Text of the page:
Compton native Lemel Durrah did not grow up eating a plant-based diet. In fact, his journey towards a vegan lifestyle – and towards being a chef, business owner, and pillar of his local community – is one that happened a bit by chance.
The story begins in 2014, when Durrah discovered the health benefits of a plant-based diet following a cleanse. But while Durrah learned that the secret to improved health – and reduced risk of metabolic disease – was through diet, embracing a vegan way of life in his own home, he didn’t develop his company until 2017. It was then that his diet – and an influential Dame Dash interview about being your own boss – calcified into the project he has created today.
“The purpose behind the idea was not just to have a business to have a business, but to have a business that would help my community as well as try to provide generational wealth at the same time.”
Three years ago, Compton Vegan began as a small vegan catering business. It was a bit of a leap of faith in this community where, Durrah explains, he grew up surrounded by fast food. While his grandmother grew her own fruits and vegetables in her backyard, her expertise – and this tradition – disappeared when she passed away in 2001. And, Durrah notes, “even though she was growing her own fruits and vegetables, she was still putting meat in all of her dishes.
“So the agricultural side of it, I got a little bit of exposure, but as far as an outright plant-based diet? It was unheard of.”
In addition to plant-based diets being unfamiliar in Compton, this area of South Los Angeles is considered a “food desert,” with little access to fresh, healthy food. It’s perhaps no coincidence that South Los Angeles has higher obesity rates and incidences of diabetes, hypertension, and heart disease than nearby West Los Angeles or Los Angeles county. With his business, Durrah wants to change that from the inside.
“When you live in the inner city, you see a lot of your elder statesmen having to survive on a bunch of different pills,” he says. “And during my initial transition to being plant-based, I just learned about a lot of the effects that foods that grow naturally from the earth have on your body.”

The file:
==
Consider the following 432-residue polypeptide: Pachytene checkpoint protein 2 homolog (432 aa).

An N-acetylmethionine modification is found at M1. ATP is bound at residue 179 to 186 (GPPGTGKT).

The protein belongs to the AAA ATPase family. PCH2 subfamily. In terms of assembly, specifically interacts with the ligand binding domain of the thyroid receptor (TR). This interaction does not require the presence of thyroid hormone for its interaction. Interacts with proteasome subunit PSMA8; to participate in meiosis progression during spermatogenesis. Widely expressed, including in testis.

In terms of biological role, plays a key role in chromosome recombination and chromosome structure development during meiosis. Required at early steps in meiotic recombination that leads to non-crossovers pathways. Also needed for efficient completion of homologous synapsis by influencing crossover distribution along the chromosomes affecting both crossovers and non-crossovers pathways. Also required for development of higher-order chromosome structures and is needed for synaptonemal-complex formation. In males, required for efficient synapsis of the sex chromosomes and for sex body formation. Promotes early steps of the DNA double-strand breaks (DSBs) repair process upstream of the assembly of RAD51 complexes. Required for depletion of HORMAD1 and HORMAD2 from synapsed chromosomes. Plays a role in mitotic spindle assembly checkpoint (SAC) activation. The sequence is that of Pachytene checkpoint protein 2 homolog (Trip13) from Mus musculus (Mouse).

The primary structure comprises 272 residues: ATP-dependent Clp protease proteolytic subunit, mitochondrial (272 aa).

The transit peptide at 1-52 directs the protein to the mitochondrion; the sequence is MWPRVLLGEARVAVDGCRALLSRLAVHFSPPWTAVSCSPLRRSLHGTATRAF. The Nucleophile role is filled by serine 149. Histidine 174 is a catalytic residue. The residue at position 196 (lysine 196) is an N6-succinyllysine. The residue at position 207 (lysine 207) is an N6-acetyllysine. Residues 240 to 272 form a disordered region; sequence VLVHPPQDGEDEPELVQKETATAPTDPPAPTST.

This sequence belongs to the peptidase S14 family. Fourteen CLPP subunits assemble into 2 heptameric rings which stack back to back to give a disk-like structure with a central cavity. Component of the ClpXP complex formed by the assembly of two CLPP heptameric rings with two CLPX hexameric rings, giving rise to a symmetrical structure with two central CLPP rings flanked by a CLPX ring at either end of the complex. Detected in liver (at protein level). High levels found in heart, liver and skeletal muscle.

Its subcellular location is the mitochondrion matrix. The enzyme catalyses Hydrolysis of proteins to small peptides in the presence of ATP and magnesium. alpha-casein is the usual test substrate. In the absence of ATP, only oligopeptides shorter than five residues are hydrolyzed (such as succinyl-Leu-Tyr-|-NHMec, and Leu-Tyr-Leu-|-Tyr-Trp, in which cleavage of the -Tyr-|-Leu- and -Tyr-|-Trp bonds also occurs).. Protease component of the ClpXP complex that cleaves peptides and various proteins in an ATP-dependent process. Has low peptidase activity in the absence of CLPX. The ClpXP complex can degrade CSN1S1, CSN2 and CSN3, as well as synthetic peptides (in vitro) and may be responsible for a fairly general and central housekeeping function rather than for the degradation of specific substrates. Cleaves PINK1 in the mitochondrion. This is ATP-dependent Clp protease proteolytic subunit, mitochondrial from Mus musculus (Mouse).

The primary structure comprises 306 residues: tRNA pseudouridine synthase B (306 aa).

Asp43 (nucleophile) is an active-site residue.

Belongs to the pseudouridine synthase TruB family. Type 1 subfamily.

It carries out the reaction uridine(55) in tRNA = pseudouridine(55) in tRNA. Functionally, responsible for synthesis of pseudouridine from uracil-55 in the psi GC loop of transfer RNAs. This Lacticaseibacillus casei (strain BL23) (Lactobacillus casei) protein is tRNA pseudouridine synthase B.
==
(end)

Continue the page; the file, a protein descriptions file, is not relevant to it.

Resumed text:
The health benefits of a plant-based diet have been touted far and wide, from movie stars like Kevin Smith to organizations like the United Nations.
“Learning all of that information helps me to understand that there's a different way of living life," says Durrah. "As opposed to surviving off of 8, 9, 10 different pills, I can just eat 8, 9, 10 different fruits and vegetables.”
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His approach in introducing his newfound knowledge to his community is to make vegan food familiar. His most popular dish is his jackfruit ribs, but he also frequently cooks up plant-based mac and cheese or jackfruit tacos with Upfield cheese.
“Naturally, people have their suspicions about vegan food in general,” he says. “But what I try to do is bring as much awareness to the fact that in our communities, we oftentimes wait until the doctor tells us that we have to change our eating habits, as opposed to being proactive and making the changes that we need to make.”
“I wanted to be the option – when people were ready to make that leap or even just put their toes in the water – I wanted to be that option for my community.”
Rather than pushback or skepticism, Durrah is pleased to say that his community is really receiving him with “intrigue and open arms.”
“I'm starting to see a lot of people actually be more interested and intrigued by the fact that I have foods that resemble things that they've been accustomed to eating pretty much their whole lives,” he says.
The Compton Vegan has evolved from a small catering business to a much larger to-go venture, serving the community nearly every day of the week. But while his business is growing massively in popularity, Durrah never forgets his original mission: giving back to his community. In a recent video for docuseries A Better Plant-Based Future, a joint venture from from VICE media and plant-based food company Upfield, Durrah showed off his community garden – a vacant lot near his former middle school, that is helping him develop an even closer link to the local populace. And on Juneteenth, as part of his Compton Cares initiative, Durrah closed the restaurant for a week in order to prepare for a massive giveaway: 200 Compton Vegan meals, toilet paper, paper towels, face masks, and cases of water, provided for free to 200 Compton residents.
“It was a drive-through situation,” he explains, “so everyone stayed in their cars and just showed their Compton IDs, and we loaded them up. It was beautiful.”
Be sure to check out the rest of the videos from A Better Plant-Based Future (including one on plant-based butchers Kale and Aubry Walch, who we wrote about when they first started out!) To find out where in LA Durrah's food will be available next, follow him on Instagram.
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